Rethinking A Counterproductive Dichotomy


(Photo Credit: State Department Photo by Michael Gross)
George Washington University Middle East Studies Program Director and Foreign Policy Middle East Channel Editor Marc Lynch has an excellent post up on the legacy of a counter-productive Bush administration narrative.
Responding to Elliot Abrams’ latest column in the Weekly Standard, Lynch identifies one of the key problems with the Obama administration’s Middle East policies: the United States’ decision to spin a simplistic narrative of the Middle East that depicts (U.S. supported) moderates on one side versus radicals and their patrons on the other.
This false dichotomy has reinforced anti-Americanism in the region, therefore paradoxically compelling the United States’ autocratic allies to repress their populations even further.
From Lynch’s piece:

The Arab core has been hollowed out in large part because of, not in spite of, its role in American foreign policy.
The Bush administration sought to polarize the Middle East into an axis of “moderates” — grouping Saudi Arabia, Egypt, Jordan and other like-minded Sunni autocrats with Israel — against “radicals” such as Iran, Syria, Hezbollah and Hamas. The Arab leaders on which the U.S. relied mostly went along, cooperating to a considerable degree in the invasion of Iraq in 2003, and siding against Hezbollah in the 2006 Israeli war with Lebanon and against Hamas during the 2008 Israeli attack on Gaza. But Arab public opinion was largely on the other side, with broad majorities of the population in most of those Arab countries angrily denouncing both the Israeli wars and their own leaders for the positions they took in line with American preferences. To contain this popular anger and to continue to help American policies (such as Egypt’s enforcing the blockade of Gaza), those Arab regimes became increasingly repressive. It is not an accident that after all the Bush administration’s rhetoric about democracy promotion, it almost completely abandoned such efforts by early 2006 after the electoral victory by Hamas, and its legacy was a Middle East considerably less democratic than when it took office.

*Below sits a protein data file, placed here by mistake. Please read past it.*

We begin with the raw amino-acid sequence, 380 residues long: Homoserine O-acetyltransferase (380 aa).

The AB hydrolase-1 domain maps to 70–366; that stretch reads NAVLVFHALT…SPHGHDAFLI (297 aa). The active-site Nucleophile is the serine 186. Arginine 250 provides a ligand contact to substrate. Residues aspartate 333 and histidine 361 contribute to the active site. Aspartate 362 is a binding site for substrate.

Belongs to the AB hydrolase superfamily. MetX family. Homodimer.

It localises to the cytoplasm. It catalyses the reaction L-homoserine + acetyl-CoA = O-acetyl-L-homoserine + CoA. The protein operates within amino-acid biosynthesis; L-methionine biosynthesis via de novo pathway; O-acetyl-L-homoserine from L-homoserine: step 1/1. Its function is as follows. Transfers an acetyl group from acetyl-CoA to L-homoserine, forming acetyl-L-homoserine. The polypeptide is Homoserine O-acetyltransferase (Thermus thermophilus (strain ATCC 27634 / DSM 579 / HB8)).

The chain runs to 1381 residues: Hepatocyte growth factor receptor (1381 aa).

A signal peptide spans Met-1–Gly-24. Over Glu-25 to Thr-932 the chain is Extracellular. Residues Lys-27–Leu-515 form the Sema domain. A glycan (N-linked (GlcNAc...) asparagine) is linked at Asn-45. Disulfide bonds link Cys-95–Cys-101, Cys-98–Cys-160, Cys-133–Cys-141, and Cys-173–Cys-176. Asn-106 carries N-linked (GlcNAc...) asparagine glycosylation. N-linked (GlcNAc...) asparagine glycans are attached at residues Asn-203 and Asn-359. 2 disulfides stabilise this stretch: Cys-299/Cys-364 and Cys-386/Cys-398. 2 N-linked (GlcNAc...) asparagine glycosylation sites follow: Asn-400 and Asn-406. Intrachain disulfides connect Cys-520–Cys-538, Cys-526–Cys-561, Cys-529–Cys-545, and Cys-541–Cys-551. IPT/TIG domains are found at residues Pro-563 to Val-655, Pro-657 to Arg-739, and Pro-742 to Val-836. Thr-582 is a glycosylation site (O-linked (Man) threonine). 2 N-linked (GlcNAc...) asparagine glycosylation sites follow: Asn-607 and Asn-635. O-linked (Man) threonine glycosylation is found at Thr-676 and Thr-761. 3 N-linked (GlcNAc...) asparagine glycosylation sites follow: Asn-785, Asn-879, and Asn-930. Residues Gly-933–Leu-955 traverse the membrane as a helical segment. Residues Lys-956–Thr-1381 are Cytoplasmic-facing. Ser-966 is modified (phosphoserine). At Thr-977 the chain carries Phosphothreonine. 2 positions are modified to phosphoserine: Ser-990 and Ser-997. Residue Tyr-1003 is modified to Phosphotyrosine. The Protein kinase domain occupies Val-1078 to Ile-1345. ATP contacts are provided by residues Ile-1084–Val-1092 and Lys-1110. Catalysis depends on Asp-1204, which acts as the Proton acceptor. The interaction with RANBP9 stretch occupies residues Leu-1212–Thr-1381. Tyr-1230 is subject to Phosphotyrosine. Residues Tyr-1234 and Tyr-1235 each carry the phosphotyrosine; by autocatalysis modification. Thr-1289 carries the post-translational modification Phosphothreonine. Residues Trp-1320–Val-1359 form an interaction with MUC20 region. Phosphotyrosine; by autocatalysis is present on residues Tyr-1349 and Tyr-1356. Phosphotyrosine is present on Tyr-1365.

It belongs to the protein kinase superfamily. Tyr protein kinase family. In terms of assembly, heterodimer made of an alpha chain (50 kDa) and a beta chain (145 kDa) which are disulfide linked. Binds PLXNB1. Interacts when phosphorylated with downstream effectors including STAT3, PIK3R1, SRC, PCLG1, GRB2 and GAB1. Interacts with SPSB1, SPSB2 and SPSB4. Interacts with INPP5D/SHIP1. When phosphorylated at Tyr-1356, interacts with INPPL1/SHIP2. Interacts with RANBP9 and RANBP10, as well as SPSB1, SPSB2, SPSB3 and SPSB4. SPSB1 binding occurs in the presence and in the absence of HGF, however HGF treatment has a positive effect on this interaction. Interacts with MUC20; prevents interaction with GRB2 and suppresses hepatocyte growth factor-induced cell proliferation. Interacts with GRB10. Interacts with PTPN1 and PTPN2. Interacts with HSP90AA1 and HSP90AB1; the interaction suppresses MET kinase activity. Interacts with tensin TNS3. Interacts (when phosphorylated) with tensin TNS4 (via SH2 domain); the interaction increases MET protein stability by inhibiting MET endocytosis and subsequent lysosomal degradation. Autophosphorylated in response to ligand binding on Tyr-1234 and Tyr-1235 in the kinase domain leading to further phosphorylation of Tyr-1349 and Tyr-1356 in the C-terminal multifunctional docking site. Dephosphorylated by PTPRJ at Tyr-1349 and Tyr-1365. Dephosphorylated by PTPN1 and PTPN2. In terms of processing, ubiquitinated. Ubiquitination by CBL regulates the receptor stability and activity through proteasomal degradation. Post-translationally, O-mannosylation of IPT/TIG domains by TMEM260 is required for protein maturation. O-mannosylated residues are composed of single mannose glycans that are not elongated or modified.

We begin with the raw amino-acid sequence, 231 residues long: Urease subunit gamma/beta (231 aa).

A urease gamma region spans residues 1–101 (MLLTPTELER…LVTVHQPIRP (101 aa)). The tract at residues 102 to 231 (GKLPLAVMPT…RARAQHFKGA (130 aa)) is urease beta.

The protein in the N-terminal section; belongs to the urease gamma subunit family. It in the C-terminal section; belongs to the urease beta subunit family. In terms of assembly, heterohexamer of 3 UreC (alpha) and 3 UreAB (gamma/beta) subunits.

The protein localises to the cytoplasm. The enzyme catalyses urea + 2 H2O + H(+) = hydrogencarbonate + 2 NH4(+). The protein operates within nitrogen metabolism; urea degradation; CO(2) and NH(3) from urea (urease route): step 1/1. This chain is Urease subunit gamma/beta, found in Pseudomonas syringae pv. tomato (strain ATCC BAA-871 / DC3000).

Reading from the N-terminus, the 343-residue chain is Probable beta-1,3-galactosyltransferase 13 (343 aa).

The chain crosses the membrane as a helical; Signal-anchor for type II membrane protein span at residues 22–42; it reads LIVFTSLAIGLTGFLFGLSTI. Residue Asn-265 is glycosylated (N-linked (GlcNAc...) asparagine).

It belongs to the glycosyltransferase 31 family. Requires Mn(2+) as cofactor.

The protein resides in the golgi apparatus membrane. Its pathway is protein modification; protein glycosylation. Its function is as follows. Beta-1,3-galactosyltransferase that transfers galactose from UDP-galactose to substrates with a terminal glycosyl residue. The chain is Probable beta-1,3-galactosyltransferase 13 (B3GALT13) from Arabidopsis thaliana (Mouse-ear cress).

It is also not an accident that the two most vital, energetic forces in the region today, Qatar and Turkey, are the two countries which have tried the hardest to break away from the Bush administration’s polarized world view.

Lynch’s post calls to mind Stephen Kinzer‘s new book, Reset: Iran, Turkey, and America’s Future.
Relying on similar themes, Kinzer makes a compelling argument that the United States’ strategic interests require it to realign its relations in the Middle East away from two of its principal allies – Israel and Saudi Arabia – and toward Iran and Turkey.
Kinzer argues that “for different reasons, neither Saudi Arabai nor Israel is able to articulate or promote policies that serve its own long-term interests.” The United States should instead make every effort to engage with Iran and Turkey, both of which have significant democratic traditions and offer the United States’ greater strategic opportunities going forward.
Kinzer’s argument in favor of a strategic shift is persuasive, but his suggestions regarding how to get from here to there are less fleshed out.
— Ben Katcher


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